This weekend we have the privilege of celebrating the nativity of Saint John the Baptist on a Sunday. Most often when a feast day for a saint happens to be on a Sunday, the celebration for that Saint is bypassed. Very few saints would actually “trump” the normally scheduled Sunday liturgy. This, however, is one such weekend. And if we want more proof to just how important this day is, consider this: Saint John the Baptist, is the only other person, besides Mary and Jesus, where we commemorate their births into this world. For all other saints, we celebrate the day they died or their birth into eternal life.
Today’s celebration of the nativity communicates something very important to all of us this weekend: that we are all created out of love by God, that we are to live confident in God’s love for us, and that the experience of God’s love calls us to respond; we are to do something!
Saint John the Baptist, thought precursor to the Lord Jesus, models for us how to live the Christian life.
First, Saint John lived a life of relationship with his creator.- He knew his identity as a son of God and one who was made with intentionality and purpose by his creator. **Sunday: The LORD called me from birth, from my mother’s womb he gave me my name. He made of me a sharp-edged sword and concealed me in the shadow of his arm. He made me a polished arrow, in his quiver he hid me. ** Saturday: Before I formed you in the womb I knew you, before you were born I dedicated you, a prophet to the nations I appointed you. Our first readings speak to us about the intentionality by which God has created each of us. Look at the details: ‘a sharped edged sword’, ‘a polished arrow’, ‘before I formed you I knew you’. Thus, we joyfully pray the psalm: I praise you, Lord, for I am wonderfully made. Friends, God wanted each of us here. Each of us in an unrepeatable example of God’s creative love in the world. Just like John, he created us too with intentionality and purpose.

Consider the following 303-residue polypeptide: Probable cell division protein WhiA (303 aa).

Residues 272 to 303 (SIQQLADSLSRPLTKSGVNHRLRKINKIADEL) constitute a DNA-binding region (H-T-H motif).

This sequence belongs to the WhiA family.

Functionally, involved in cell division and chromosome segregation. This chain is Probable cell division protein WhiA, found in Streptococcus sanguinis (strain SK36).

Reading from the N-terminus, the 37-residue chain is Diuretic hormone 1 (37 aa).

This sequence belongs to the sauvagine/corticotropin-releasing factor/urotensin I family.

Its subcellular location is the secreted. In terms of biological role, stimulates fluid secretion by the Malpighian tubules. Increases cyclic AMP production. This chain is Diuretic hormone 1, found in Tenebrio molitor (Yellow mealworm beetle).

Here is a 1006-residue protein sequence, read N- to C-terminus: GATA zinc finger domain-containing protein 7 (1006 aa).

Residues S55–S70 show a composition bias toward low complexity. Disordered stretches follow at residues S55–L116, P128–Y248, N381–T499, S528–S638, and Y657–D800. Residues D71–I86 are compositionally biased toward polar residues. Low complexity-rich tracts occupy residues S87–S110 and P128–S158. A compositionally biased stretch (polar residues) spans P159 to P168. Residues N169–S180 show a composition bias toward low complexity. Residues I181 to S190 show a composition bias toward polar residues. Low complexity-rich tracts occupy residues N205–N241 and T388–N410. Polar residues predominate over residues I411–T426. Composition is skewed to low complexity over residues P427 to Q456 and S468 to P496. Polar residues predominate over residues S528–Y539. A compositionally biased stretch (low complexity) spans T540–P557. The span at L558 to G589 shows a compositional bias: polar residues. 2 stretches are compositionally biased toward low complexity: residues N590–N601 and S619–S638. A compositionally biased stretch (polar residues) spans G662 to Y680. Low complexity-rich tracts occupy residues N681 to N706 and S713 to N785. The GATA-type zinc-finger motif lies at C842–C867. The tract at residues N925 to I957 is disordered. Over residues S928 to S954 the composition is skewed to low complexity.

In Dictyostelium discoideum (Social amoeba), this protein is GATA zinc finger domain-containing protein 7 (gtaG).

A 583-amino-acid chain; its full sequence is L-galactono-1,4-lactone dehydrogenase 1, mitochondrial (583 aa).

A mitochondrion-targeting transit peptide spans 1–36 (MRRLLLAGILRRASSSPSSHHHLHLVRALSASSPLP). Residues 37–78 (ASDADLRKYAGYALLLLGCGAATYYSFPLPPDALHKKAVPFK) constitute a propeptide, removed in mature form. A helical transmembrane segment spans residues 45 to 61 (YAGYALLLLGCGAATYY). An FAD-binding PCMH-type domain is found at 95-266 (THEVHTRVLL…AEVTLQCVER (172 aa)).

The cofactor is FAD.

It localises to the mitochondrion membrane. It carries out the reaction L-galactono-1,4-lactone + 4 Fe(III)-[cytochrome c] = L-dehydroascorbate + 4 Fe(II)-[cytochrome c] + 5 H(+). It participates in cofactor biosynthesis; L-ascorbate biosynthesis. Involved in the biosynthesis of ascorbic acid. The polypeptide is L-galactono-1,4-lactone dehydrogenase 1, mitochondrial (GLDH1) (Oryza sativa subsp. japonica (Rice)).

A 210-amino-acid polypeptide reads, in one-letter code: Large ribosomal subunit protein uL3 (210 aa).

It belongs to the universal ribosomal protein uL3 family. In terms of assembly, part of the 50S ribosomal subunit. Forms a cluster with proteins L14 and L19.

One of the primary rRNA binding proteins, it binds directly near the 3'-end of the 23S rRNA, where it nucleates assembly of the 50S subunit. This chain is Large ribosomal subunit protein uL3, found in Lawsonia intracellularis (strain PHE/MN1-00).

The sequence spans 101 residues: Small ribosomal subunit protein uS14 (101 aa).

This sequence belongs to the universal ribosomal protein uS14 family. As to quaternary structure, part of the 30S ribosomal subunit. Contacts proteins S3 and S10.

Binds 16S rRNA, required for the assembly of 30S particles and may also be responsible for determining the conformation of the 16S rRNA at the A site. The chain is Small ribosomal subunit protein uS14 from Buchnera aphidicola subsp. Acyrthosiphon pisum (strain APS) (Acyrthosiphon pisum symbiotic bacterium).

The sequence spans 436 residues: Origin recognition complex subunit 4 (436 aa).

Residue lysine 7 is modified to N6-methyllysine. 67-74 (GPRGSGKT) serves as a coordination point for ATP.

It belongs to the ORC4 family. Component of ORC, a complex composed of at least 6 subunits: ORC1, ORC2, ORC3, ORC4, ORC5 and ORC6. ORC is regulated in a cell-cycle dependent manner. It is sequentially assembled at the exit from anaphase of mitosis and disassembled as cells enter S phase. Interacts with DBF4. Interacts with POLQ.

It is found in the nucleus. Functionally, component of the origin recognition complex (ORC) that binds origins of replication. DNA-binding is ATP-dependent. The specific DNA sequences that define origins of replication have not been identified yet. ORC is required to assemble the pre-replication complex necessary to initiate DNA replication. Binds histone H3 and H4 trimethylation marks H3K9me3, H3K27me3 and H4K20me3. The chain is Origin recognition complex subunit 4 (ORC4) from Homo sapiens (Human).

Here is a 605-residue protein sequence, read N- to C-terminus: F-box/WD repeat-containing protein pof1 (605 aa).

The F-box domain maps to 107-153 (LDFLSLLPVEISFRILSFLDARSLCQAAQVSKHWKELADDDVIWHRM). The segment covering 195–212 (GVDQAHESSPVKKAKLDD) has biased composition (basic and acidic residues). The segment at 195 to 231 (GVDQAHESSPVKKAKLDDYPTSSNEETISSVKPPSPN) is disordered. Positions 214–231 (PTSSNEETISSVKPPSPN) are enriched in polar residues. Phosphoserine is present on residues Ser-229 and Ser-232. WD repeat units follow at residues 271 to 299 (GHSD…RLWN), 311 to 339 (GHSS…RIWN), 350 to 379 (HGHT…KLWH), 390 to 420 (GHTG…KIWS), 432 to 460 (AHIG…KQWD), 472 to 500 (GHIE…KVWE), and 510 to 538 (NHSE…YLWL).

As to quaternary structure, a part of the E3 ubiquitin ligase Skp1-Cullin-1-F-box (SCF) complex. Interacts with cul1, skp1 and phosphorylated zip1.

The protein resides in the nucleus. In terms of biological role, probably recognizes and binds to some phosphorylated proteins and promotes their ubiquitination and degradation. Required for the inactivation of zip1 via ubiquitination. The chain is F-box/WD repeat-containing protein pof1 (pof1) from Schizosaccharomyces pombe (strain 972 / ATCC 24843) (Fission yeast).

Two scenes from the Gospels highlight Johns intimate relationship with God. In the Gospels, John identifies himself as the one crying out it in the desert. Before he began his mission he spent time in prayer and fasting. John had a mature relationship with his creator. Do we have this intimate relationship? Many of us would say we desire a more personal, more intimate relationship with our God. Today, in the busy-ness of our lives and all the distractions (esp. technology) we can neglect our time for personal prayer. And so, for all of us who desire this deeper relationship with God, we can imitate John the Baptist – Go to the desert – retreat from the world of distractions, busyness, and technology, and make a space for God in our hearts. Commit to some time of silent prayer and meditation each day.
The other scene of importance is when Mary comes to visit Elizabeth, and John leaps with great joy in Elizabeth’s womb. It is this experience of life-giving joy that indicates an authentic relationship with our God. Pope Francis does not mince words on this, paraphrasing he says, ‘If your not living your Christian life with joy, you’re doing it wrong.’
Finally, Saint John knew that his life was not about him. As you all know, today we are celebrating the nativity of Saint John. But what you might not know is how much meaning is behind the date we celebrate this feast. The other day was the Summer solstice, and now, every day going forward the days will get shorter until December. Then Christ will be born, just after the winter solstice, and every day afterwards will get longer. When people wanted to over glorify Saint John, he responded, I am not worthy to unfasten the Sandals of the feet of the one who is to come – He must increase and I must decrease. Everything about Saint John’s life was meant to prepare the world for Jesus. It wasn’t about him.
Friends, we are called to imitate Saint John the Baptist. Just as he pointed out Christ in a world that so badly needed him, so too we are called to point to Christ in our world today. The only way we can show others to Christ is if we believe that we are sons and daughters before the Father, and have a relationship with the God we hope to make present.
May we follow Saint John the Baptist’s example, and be Saint Johns among the world today, and proclaim, “Behold, that is Jesus. He is the one who has saved you and loved you. Go to him.”
In Christ’s love and friendship,